Airpoints is Air New Zealand's Frequent Flyer programme. Members earn Airpoints Dollars, which they can redeem at face value on any fare on every Air New Zealand ticketed and operated flight. Members are assigned a tier status, with increasing privileges ranging from Jade to Gold Elite.
The Air New Zealand fleet consists of the following aircraft as at 18 June 2008:
(Business Premier/Premium Pacific*/Pacific)
|Airbus A320-200||12||152 (8/0/144)||Domestic, Select Tasman (except Perth) & Pacific||Operated by: Zeal320. |
Currently undergoing cabin refit.
1 Aircraft currently with New Interior.
10 Aircraft are leased
|ATR72-500||11||68 (0/0/68)||Domestic||Operated by: Mount Cook Airline. 8 Aircraft are leased|
|19 (0/0/19)||Domestic||Operated by: Eagle Airways|
|Boeing 737-300||17||136 (0/0/136)||Domestic & Pacific||11 Aircraft are leased|
|Boeing 747-400||8||379 (46/39/294)||International long haul, Tasman||4 Aircraft are leased|
|Boeing 767-300ER||5||234 (24/0/210)||Select Tasman and Pacific Routes||Undergoing cabin refit. |
2 Aircraft with New Interior
|Boeing 777-200ER||8||313 (26/18/269)|
304 (26/36/242) Retrofitted
|International long haul, Select Tasman & North American Routes||4 Aircraft are leased|
Aircraft to be retrofitted Early 2009
|Boeing 777-300ER||(4 orders)||351 (39/46/269)||International long haul||Deliveries: 2010–2012|
|Boeing 787-9||(8 orders)||International long haul||Deliveries: 2012–2015|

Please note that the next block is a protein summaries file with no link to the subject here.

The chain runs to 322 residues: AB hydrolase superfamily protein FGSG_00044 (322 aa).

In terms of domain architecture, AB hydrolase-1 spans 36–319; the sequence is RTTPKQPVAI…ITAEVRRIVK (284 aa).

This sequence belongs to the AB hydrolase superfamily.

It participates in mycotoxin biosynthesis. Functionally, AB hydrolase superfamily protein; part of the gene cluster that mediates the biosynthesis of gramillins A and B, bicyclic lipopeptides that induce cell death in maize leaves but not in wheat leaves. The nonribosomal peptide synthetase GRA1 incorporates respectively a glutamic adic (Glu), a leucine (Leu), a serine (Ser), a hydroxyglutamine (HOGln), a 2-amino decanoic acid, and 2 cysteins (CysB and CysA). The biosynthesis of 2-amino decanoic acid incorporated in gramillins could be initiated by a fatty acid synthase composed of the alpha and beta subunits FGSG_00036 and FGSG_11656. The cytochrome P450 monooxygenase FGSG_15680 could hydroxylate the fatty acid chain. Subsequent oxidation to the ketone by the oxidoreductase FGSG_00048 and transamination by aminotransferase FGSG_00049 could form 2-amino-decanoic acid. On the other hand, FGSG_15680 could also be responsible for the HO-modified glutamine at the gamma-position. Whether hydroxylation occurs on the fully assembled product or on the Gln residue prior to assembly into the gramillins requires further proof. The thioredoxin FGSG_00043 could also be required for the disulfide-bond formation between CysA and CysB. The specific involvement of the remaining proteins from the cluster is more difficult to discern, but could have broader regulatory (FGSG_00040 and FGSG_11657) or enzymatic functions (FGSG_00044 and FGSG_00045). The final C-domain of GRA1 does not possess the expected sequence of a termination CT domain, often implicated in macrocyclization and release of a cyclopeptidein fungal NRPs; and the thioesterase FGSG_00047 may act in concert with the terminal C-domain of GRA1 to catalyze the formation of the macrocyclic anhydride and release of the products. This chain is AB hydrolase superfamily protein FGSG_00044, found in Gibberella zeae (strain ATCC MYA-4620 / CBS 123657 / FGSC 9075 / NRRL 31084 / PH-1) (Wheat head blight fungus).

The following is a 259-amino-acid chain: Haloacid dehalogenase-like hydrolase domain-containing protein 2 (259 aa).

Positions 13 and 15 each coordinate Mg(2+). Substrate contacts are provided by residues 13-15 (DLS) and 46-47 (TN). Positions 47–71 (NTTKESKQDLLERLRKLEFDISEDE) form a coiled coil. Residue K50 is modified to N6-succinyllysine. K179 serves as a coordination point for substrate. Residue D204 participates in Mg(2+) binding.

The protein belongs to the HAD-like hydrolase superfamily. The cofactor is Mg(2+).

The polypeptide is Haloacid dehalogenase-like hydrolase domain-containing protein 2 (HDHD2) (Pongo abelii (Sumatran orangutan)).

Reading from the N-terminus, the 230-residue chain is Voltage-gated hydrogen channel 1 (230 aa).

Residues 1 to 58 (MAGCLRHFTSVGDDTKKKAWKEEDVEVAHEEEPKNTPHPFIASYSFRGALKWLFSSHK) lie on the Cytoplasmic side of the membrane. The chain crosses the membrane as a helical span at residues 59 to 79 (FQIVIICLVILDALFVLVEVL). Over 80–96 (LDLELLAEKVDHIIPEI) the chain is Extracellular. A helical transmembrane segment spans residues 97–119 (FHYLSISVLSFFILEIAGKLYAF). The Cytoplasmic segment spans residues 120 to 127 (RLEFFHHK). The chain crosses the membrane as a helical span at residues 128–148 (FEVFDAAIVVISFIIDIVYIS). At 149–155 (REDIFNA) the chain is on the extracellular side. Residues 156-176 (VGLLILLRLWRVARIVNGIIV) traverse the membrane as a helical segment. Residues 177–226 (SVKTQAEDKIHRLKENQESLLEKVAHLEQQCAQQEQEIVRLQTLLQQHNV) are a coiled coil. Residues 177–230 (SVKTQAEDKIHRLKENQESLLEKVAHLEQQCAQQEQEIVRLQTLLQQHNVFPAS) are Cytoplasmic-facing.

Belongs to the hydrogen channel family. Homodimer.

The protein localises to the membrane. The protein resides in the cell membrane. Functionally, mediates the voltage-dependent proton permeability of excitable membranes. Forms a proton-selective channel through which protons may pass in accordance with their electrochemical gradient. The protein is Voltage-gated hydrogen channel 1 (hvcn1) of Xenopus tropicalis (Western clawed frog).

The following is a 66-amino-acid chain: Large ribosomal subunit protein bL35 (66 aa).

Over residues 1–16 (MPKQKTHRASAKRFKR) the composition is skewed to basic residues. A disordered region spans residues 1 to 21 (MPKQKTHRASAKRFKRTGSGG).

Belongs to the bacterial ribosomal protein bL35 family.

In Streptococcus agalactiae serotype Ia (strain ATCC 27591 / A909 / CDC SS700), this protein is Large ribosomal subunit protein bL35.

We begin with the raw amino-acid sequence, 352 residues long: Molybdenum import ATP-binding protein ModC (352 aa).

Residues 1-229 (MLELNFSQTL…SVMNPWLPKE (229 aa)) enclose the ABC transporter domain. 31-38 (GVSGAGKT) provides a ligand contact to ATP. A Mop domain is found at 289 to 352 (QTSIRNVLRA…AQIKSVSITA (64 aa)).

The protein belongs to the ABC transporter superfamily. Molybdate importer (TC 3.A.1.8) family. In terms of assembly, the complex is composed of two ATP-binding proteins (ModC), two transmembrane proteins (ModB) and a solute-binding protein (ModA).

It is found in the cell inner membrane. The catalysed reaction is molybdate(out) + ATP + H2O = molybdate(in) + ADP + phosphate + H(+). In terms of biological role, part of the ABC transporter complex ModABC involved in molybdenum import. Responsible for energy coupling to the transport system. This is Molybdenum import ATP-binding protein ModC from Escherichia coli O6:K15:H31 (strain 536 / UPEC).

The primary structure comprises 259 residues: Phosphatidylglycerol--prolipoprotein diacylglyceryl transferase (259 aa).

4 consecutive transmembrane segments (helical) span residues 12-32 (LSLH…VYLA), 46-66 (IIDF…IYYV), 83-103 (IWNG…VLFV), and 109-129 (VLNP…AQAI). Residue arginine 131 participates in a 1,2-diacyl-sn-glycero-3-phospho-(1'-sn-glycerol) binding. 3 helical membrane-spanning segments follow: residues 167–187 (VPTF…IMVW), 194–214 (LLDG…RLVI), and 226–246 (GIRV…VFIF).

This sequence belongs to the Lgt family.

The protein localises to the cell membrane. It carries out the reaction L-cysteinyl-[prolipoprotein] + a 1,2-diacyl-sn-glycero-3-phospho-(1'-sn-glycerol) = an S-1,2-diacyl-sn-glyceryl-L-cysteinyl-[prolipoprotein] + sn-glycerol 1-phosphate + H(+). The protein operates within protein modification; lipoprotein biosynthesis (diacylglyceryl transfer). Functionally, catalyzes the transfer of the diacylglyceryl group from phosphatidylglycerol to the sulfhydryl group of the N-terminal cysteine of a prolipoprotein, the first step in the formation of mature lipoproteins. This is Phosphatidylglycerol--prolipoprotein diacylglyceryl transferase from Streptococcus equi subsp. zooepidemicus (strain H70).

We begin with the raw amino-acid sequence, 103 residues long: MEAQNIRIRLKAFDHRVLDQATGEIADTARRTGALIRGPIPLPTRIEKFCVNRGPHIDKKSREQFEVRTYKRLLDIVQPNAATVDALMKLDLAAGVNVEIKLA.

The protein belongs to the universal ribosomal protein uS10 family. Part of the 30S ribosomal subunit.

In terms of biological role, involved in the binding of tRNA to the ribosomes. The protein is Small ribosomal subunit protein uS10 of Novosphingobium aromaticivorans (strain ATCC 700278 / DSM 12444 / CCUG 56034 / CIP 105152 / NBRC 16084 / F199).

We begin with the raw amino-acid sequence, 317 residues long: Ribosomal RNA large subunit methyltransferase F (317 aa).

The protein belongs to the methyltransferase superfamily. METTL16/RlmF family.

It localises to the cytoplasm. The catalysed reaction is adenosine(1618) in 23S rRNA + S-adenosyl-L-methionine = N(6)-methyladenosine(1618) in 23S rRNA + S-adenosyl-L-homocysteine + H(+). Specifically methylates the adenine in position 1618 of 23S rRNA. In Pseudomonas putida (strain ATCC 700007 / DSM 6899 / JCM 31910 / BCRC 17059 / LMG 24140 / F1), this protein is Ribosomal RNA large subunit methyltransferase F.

|Bombardier Q300||21 (2 orders)||50 (0/0/50)||Domestic||Operated by: Air Nelson|
On 17 February 1979 an Air New Zealand Fokker Friendship crashed into Manukau Harbour while on final approach. One of the crew and one company staff member were killed.
On 28 November 1979 Air New Zealand flight 901, a scheduled sightseeing flight over Antarctica, crashed into Mount Erebus. The McDonnell Douglas DC-10-30 disintegrated on impact killing all 237 passengers aboard as well as the 20 crewmembers. This remains New Zealand's deadliest disaster.
On 29 March 1995, NZ2337 from Hamilton to New Plymouth operated by a Kiwi West Aviation Beech Queen Air B80 Excalibur for Air New Zealand crashed 13 minutes after take-off killing all six on board. The plane stalled and spun after both engines failed due to fuel starvation.
On 8 February 2008, a woman attempted to hijack Air New Zealand Flight 2279 from Blenheim to Christchurch. Both pilots and a passenger suffered stab injuries. The aircraft landed safely and the woman was arrested.